Perfection is generally an unattainable goal, but 14-year-old Chinese diver Quan Hongchan managed it twice with two impossible-looking dives at the Olympics that earned the top score of “10” from all seven judges. Sadly, her family’s health care story isn’t perfect — apparently this young girl got into diving competitively to help support her sick mother. The Centers for Medicare & Medicaid Services’ Innovation Center (“CMMI”) isn’t perfect either, but it is trying to figure out a way to make sure that 14-year-olds aren’t paying for the healthcare of their sick mothers. CMMI is the federal agency that tests new healthcare payment models. On August 4, 2021, it released its report to Congress on its latest economic experiments, explaining how it not only “leveraged technology and data” but that “model testing in a performance-based payment environment depends on technology and data” to reduce burden, improve outcomes, and evaluate performance. CMMI reported, for instance, that for its Comprehensive Primary Care Plus Model, it collected data on 3,000 practices to help figure out how they may succeed in value-based care arrangements. In the future, CMMI intends to give model test participants better access to meaningful data and analytics. Maybe CMMI is taking a cue from China — which is using its data analytics and technology superpowers to win the most gold medals at the Olympics. Maybe this will spur Congress to revisit its proposals to invest in tech and science resources? But more than gold medals, we need emerging technologies and better data analytics for so many reasons, as the American Institute of Physics reports here.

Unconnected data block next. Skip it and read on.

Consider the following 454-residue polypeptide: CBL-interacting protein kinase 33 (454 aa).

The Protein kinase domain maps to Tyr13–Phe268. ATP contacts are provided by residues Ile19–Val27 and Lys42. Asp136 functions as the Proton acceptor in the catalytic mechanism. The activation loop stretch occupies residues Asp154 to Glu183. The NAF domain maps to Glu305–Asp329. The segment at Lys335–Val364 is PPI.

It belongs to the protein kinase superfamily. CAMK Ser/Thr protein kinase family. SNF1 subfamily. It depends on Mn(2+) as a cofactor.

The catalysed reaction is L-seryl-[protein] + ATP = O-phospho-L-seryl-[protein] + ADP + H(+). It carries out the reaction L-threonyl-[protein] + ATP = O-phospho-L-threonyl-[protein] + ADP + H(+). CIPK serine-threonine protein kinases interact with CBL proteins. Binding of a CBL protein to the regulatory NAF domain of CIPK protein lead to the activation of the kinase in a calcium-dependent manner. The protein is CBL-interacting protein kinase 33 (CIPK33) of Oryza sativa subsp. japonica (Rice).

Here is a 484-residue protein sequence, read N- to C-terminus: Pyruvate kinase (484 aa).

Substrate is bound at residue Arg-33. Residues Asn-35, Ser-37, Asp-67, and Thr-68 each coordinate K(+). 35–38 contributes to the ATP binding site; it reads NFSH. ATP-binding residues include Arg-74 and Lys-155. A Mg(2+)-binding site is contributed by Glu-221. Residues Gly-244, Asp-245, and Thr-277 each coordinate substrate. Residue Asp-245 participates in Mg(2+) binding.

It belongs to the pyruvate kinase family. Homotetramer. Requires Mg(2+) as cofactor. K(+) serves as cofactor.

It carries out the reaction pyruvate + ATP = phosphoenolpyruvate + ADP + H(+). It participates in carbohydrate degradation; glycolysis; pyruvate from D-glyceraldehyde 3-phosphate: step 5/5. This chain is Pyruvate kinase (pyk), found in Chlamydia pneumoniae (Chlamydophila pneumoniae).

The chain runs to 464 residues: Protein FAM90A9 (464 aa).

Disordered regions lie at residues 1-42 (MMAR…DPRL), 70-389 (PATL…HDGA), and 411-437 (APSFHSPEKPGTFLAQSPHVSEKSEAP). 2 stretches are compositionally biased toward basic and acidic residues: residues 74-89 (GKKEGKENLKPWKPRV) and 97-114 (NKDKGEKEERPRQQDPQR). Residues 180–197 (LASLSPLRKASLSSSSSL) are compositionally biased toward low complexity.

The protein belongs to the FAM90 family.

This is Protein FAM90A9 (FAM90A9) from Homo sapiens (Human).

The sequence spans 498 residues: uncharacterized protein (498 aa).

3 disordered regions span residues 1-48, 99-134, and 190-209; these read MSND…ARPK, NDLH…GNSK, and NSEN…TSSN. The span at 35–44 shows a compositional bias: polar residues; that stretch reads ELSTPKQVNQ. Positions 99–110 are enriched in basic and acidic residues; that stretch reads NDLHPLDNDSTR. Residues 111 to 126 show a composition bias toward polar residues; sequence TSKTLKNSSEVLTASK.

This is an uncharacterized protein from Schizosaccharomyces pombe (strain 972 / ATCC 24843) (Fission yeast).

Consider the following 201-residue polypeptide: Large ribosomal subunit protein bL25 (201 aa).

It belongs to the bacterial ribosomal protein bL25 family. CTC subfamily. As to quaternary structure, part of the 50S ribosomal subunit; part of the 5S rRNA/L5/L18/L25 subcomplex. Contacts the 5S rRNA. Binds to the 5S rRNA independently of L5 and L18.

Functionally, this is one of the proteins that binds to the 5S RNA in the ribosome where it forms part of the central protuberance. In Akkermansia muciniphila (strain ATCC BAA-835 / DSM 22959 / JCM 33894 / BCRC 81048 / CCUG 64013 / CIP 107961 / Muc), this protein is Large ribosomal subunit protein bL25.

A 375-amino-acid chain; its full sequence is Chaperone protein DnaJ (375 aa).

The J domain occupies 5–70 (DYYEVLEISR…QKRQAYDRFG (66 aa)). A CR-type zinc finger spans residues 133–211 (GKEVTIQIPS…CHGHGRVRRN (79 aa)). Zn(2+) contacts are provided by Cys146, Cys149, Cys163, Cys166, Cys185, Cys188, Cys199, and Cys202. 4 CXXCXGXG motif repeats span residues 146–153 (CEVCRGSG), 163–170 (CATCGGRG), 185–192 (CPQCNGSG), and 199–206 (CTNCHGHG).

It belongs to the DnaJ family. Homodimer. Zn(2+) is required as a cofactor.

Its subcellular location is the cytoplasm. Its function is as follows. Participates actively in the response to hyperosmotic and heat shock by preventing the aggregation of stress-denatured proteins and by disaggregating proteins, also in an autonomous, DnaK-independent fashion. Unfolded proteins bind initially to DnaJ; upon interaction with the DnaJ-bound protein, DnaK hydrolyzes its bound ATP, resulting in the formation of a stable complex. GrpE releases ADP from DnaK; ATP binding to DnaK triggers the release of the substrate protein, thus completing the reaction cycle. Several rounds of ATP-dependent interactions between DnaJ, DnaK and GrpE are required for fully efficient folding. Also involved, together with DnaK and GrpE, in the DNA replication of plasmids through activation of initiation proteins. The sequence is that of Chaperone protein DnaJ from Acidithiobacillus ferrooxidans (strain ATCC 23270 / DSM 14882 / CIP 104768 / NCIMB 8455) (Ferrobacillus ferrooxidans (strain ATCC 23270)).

August 5, 2021 | 2 min read
August 5, 2021
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